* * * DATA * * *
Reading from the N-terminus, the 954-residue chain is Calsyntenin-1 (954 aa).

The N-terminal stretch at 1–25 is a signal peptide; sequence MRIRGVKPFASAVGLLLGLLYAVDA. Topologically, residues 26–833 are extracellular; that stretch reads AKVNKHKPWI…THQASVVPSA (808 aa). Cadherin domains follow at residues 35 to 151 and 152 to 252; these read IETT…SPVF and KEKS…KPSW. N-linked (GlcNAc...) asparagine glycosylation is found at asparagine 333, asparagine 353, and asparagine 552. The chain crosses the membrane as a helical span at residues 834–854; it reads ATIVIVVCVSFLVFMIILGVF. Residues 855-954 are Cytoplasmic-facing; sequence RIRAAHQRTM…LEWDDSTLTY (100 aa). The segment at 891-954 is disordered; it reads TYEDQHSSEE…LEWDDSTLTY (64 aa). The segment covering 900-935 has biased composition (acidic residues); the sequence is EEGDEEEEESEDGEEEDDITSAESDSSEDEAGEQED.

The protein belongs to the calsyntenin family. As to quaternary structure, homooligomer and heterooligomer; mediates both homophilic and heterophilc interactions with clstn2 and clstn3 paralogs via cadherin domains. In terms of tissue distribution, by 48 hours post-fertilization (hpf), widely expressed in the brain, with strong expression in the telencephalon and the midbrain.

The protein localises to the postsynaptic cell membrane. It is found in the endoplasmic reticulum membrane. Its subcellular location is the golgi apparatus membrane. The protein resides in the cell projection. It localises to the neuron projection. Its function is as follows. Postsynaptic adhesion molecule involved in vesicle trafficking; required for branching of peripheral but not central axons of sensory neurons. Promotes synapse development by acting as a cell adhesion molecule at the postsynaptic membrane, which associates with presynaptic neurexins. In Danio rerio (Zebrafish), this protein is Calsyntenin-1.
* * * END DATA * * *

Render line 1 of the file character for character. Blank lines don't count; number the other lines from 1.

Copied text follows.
Reading from the N-terminus, the 954-residue chain is Calsyntenin-1 (954 aa).